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The Five Year Forward View for Mental Health sets out the unarguable agenda for the reform of mental health care. The strategy aims to increase the quality and availability of care and treatment, improve outcomes and well being, and tackle the wider costs of mental ill health to health services and society. Now more than one year on from publication, it is time to deliver the actions required that will make the strategy a reality. Early action and a collective focus will benefit not just people who use services, their families and communities, but benefit the NHS itself and drive a more equal, balanced and sustainable health and care system.
Mental health problems represent the largest single cause of disability in the UK and are estimated to cost the economy £105 billion a year – roughly the cost of the entire NHS. Although there are challenges and competing pressures faced by the NHS and its key partners, there are also opportunities to invest in mental health and deliver a more sustainable health and care system. The target of one million more people receiving the care they need by 2020/21 is well underway with at least 120,000 more people receiving mental health services in the first year of the strategy. Improved access to care is about people seeing and feeling the benefits of change, a maintained focus on delivery, commitment and collaboration will ensure more and more people receive the care when and where they need.
Our conference agenda will share personal experiences of mental health users, provide an invaluable update on the roadmap to improved mental health care, and highlight real examples of service transformation and new approaches to care. Mental Health: Making the Forward Plans a Reality will help delegates deliver transformation in health and care services and ensure that the new opportunities to benefit people with mental health needs are leveraged to their maximum.
The planning guidance and blueprint makes it clear that mental health is a must-do for the NHS and providers. Commitment towards the target of one million more people receiving the care they need by 2020/21 can only be met through the sufficient prioritisation of mental health at a local level, plans spell out the actions required of commissioners and providers. Transparency of spending, independent scrutiny of investment and commissioner plans should ensure outcomes are delivered.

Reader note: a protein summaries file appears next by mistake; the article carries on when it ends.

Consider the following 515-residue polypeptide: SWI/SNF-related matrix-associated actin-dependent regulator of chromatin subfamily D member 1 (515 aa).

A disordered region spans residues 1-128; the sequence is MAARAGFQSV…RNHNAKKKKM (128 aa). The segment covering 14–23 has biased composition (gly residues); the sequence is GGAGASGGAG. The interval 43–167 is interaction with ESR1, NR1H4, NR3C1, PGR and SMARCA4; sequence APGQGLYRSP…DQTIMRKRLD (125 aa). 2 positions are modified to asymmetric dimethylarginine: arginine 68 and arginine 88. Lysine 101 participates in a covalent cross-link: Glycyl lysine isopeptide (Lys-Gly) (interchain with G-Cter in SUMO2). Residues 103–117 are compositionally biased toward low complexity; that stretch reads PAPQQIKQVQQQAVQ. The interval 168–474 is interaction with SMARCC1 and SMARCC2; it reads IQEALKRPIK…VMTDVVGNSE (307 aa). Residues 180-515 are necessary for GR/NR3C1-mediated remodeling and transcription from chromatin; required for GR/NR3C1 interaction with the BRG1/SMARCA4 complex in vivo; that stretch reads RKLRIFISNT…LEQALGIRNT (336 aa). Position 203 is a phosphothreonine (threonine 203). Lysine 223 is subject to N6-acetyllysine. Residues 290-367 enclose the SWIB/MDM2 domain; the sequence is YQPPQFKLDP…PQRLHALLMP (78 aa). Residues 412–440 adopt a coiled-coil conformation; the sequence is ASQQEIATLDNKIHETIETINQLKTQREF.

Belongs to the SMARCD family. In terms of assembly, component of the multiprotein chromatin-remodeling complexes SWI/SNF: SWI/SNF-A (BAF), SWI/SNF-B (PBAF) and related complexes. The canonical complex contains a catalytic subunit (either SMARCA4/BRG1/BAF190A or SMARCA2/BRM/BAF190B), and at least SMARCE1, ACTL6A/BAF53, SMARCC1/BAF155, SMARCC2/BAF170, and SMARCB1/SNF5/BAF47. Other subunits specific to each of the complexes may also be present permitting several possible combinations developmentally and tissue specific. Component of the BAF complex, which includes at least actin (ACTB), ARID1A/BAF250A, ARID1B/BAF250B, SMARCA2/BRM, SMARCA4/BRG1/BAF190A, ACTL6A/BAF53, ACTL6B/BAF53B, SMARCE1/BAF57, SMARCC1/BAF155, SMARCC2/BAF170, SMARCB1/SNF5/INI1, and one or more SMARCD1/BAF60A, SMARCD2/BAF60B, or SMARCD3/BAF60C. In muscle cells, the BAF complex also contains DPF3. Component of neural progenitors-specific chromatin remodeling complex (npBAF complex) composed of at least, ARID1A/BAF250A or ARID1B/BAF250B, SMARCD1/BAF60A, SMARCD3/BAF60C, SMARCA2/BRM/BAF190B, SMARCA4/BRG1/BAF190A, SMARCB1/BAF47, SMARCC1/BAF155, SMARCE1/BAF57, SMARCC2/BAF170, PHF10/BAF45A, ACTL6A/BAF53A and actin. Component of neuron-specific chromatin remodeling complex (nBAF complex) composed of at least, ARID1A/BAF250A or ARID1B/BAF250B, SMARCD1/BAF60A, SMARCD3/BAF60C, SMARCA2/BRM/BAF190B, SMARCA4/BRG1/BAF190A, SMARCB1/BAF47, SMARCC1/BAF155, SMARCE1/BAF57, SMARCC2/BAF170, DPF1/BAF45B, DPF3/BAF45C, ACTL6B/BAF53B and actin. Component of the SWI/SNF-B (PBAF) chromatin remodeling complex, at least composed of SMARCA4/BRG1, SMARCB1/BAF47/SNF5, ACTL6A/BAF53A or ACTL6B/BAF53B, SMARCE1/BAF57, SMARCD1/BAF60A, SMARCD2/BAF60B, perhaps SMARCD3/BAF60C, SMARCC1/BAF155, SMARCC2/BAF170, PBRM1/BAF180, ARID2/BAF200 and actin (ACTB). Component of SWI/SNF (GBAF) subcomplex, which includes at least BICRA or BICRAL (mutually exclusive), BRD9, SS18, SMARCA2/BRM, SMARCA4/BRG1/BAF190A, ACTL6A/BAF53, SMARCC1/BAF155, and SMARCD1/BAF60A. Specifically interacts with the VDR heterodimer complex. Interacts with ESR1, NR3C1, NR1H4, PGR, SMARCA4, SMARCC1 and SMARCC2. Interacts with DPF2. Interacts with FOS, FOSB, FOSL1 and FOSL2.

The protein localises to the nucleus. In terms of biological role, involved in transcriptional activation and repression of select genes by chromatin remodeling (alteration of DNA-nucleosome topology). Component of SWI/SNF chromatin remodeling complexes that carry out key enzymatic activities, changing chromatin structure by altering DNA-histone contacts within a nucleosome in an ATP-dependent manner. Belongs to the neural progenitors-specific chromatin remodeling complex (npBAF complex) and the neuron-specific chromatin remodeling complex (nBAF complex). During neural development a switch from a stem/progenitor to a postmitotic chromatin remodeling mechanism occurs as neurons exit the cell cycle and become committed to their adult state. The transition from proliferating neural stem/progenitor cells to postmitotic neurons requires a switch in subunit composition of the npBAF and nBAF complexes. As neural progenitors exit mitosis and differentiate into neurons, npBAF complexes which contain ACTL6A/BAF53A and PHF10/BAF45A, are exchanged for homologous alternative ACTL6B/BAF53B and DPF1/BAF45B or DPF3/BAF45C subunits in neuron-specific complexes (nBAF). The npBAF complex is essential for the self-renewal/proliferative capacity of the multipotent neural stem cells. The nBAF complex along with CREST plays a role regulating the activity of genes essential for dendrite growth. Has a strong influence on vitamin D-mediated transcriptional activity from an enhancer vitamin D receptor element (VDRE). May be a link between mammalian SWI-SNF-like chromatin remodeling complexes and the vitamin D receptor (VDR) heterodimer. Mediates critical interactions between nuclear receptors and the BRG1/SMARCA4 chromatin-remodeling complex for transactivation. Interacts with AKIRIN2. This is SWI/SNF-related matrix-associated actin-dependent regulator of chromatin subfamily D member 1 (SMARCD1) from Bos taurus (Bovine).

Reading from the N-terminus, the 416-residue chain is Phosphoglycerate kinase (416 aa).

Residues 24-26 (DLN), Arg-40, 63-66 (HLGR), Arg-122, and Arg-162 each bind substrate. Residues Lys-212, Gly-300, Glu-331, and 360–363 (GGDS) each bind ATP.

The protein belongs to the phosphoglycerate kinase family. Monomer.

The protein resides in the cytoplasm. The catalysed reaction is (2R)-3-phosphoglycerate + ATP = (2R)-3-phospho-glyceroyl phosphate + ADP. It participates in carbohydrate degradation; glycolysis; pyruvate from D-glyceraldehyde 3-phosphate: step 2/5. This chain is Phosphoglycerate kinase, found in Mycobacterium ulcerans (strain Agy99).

Often described as a Cinderella service within the NHS funding and investment still in care remains a challenge. The Secretary of State for Health Jeremy Hunt has admitted the government had endured a “slightly patchy start” with funding which much of what has previously been announced struggling to reach the frontline. To help tackle this the Mental Health Investment Standard is planned to be met across England as a whole in 2017/18 and 2018/19. A new Mental health Dashboard has been launched to provide unprecedented transparency of performance against key indicators such as spending allocations and outcomes and expectations of local providers.
Improving outcomes for children and young people is a priority for the Five Year Forward View and there is expected to be a significant expansion in access to high-quality treatment in the community so that 70,000 more children and young people are seen each year. There has been £149 million invested in CCGs for children and young people’s mental health in 2016/17 and a further £25 million from NHS England to improve waiting times and reduce backlogs. The aim is that by 2020/21 95% of children and young people will access treatment within four weeks for routine cases and with one week for urgent cases. To tackle the gaps in access to treatment to perinatal mental health services £40 million is available over three years for the growth of evidence-based specialist community teams with at least 750 more women receiving access to specialist care this year.